What I’ve learned from growing and unfollowing over 250,000 followers on Twitter by Travis Wright

How to Do an Instagram Audit in 60 Minutes or Less by Dominique Jackson

How to Design Facebook Images That Get More Clicks by Ryan McCready

7-Step Facebook Marketing Strategy to Dominate 2017 by Alex York

The Best Way To Get 3000 Instagram Followers in 4 Months by Jordan O’Connor

How to Use Social Media to Hype Your Product Pre-Launch by Kaylynn Chong

What We Learned from Our Top-Performing Social Media Posts by Emily Copp

Social Media Copywriting: How to Compose Text for 5 Different Channels by Amanda Zantal-Wiener

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Video marketing

Video marketing. Source: Pexels.


 

Video Marketing

The 4 Pillars of Stellar Video Marketing by Mitch Meyerson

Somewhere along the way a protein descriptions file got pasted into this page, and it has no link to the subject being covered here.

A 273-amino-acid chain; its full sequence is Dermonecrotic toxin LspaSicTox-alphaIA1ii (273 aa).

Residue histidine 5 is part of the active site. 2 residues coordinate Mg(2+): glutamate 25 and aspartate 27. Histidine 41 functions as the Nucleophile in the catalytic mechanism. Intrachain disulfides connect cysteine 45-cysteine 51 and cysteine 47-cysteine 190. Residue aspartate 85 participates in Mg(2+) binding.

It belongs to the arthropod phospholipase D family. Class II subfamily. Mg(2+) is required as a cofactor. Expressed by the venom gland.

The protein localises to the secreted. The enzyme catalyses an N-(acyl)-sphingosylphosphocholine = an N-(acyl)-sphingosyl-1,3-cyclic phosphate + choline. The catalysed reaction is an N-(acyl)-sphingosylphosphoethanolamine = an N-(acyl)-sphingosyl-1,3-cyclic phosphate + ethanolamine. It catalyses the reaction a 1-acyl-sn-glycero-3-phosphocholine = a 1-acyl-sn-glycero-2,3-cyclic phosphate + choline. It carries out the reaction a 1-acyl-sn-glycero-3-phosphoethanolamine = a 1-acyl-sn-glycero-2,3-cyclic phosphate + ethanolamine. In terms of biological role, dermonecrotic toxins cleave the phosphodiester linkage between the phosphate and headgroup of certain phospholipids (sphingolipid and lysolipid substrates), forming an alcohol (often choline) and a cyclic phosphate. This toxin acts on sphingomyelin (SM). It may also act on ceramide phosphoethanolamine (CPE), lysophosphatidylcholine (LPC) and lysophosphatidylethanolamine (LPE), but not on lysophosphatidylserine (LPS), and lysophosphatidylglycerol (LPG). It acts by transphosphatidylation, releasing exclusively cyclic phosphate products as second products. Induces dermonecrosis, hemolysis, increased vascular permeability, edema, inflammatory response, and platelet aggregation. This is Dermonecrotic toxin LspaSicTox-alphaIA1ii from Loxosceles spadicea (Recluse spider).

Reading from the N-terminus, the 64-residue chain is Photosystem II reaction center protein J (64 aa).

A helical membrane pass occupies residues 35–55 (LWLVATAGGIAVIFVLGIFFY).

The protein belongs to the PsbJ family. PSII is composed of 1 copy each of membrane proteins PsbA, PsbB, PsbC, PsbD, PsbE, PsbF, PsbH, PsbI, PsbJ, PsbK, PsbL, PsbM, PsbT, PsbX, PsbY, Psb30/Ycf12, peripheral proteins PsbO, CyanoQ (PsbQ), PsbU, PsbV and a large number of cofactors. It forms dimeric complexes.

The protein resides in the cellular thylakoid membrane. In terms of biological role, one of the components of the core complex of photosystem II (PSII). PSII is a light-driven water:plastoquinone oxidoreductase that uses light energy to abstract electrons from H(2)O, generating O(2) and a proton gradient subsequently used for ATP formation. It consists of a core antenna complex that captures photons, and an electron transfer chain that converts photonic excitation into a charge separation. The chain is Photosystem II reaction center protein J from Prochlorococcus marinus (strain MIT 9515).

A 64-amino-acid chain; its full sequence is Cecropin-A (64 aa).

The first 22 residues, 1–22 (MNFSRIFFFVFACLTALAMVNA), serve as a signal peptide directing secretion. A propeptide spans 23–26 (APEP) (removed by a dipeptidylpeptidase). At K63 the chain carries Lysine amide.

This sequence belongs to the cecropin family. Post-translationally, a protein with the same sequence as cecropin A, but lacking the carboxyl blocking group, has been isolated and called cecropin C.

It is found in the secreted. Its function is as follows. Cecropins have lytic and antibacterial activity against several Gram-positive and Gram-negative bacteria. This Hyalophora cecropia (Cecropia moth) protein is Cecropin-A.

The 3 Most Powerful Ways to use Videos for Retargeting by Growth Tribe

Video SEO: The Definitive Guide by Brian Dean

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Summary

My sincere gratitude to every one of the writers whose work I feature above; your commitment to sharing your knowledge and lessons are inspiring for all to learn from. I trust you find this hand-curated list of 212 growth hacking articles worth reading, and trust that you’ll join my growth.email weekly growth list.

Every week I share the ten best articles across a wide range of topics, and welcome suggestions to my @thegrowthemail Twitter account as well.

All the best with moving the needle in your business with the many great tips, found in the links above!

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Words & Images © 2005-2016, Miles Burke. All rights reserved.